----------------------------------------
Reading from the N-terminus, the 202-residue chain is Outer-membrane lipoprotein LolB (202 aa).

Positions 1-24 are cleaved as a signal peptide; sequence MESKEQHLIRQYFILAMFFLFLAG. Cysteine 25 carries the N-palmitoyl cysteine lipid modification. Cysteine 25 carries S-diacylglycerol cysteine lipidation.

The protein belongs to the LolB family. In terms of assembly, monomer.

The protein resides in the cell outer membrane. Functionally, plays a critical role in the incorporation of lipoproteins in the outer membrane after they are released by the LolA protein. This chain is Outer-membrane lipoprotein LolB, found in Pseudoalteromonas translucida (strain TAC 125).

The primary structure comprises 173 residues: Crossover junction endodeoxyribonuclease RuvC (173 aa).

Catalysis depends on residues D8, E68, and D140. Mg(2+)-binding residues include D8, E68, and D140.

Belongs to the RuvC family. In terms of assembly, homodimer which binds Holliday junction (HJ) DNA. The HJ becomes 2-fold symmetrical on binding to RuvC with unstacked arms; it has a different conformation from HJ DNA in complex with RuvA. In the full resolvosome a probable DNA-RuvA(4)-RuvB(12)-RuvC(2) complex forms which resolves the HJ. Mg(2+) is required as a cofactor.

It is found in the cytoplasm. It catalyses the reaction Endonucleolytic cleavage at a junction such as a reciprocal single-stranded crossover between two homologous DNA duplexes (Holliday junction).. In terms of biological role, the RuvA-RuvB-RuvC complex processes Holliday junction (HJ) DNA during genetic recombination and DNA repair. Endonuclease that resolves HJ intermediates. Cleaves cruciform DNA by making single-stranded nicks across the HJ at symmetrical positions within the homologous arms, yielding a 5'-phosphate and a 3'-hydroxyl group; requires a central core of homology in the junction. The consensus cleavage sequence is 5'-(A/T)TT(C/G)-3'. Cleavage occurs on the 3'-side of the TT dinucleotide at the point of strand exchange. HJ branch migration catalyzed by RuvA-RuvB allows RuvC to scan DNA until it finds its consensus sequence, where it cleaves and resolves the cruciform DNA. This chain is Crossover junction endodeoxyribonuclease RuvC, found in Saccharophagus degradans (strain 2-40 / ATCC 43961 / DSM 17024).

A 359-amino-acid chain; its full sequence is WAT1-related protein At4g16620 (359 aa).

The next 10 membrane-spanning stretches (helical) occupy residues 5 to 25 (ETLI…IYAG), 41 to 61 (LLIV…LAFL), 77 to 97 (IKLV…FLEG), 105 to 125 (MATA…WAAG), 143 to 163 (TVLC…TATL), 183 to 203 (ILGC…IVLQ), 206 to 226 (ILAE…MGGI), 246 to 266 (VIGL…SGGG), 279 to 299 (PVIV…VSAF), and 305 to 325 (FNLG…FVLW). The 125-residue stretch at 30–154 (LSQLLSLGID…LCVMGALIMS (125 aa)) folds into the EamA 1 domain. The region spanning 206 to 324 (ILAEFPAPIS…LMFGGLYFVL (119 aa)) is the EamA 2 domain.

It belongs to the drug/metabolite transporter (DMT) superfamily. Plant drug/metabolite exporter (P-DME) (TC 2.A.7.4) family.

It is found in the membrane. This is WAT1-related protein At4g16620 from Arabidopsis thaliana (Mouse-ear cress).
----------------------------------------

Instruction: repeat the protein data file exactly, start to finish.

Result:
Reading from the N-terminus, the 202-residue chain is Outer-membrane lipoprotein LolB (202 aa).

Positions 1-24 are cleaved as a signal peptide; sequence MESKEQHLIRQYFILAMFFLFLAG. Cysteine 25 carries the N-palmitoyl cysteine lipid modification. Cysteine 25 carries S-diacylglycerol cysteine lipidation.

The protein belongs to the LolB family. In terms of assembly, monomer.

The protein resides in the cell outer membrane. Functionally, plays a critical role in the incorporation of lipoproteins in the outer membrane after they are released by the LolA protein. This chain is Outer-membrane lipoprotein LolB, found in Pseudoalteromonas translucida (strain TAC 125).

The primary structure comprises 173 residues: Crossover junction endodeoxyribonuclease RuvC (173 aa).

Catalysis depends on residues D8, E68, and D140. Mg(2+)-binding residues include D8, E68, and D140.

Belongs to the RuvC family. In terms of assembly, homodimer which binds Holliday junction (HJ) DNA. The HJ becomes 2-fold symmetrical on binding to RuvC with unstacked arms; it has a different conformation from HJ DNA in complex with RuvA. In the full resolvosome a probable DNA-RuvA(4)-RuvB(12)-RuvC(2) complex forms which resolves the HJ. Mg(2+) is required as a cofactor.

It is found in the cytoplasm. It catalyses the reaction Endonucleolytic cleavage at a junction such as a reciprocal single-stranded crossover between two homologous DNA duplexes (Holliday junction).. In terms of biological role, the RuvA-RuvB-RuvC complex processes Holliday junction (HJ) DNA during genetic recombination and DNA repair. Endonuclease that resolves HJ intermediates. Cleaves cruciform DNA by making single-stranded nicks across the HJ at symmetrical positions within the homologous arms, yielding a 5'-phosphate and a 3'-hydroxyl group; requires a central core of homology in the junction. The consensus cleavage sequence is 5'-(A/T)TT(C/G)-3'. Cleavage occurs on the 3'-side of the TT dinucleotide at the point of strand exchange. HJ branch migration catalyzed by RuvA-RuvB allows RuvC to scan DNA until it finds its consensus sequence, where it cleaves and resolves the cruciform DNA. This chain is Crossover junction endodeoxyribonuclease RuvC, found in Saccharophagus degradans (strain 2-40 / ATCC 43961 / DSM 17024).

A 359-amino-acid chain; its full sequence is WAT1-related protein At4g16620 (359 aa).

The next 10 membrane-spanning stretches (helical) occupy residues 5 to 25 (ETLI…IYAG), 41 to 61 (LLIV…LAFL), 77 to 97 (IKLV…FLEG), 105 to 125 (MATA…WAAG), 143 to 163 (TVLC…TATL), 183 to 203 (ILGC…IVLQ), 206 to 226 (ILAE…MGGI), 246 to 266 (VIGL…SGGG), 279 to 299 (PVIV…VSAF), and 305 to 325 (FNLG…FVLW). The 125-residue stretch at 30–154 (LSQLLSLGID…LCVMGALIMS (125 aa)) folds into the EamA 1 domain. The region spanning 206 to 324 (ILAEFPAPIS…LMFGGLYFVL (119 aa)) is the EamA 2 domain.

It belongs to the drug/metabolite transporter (DMT) superfamily. Plant drug/metabolite exporter (P-DME) (TC 2.A.7.4) family.

It is found in the membrane. This is WAT1-related protein At4g16620 from Arabidopsis thaliana (Mouse-ear cress).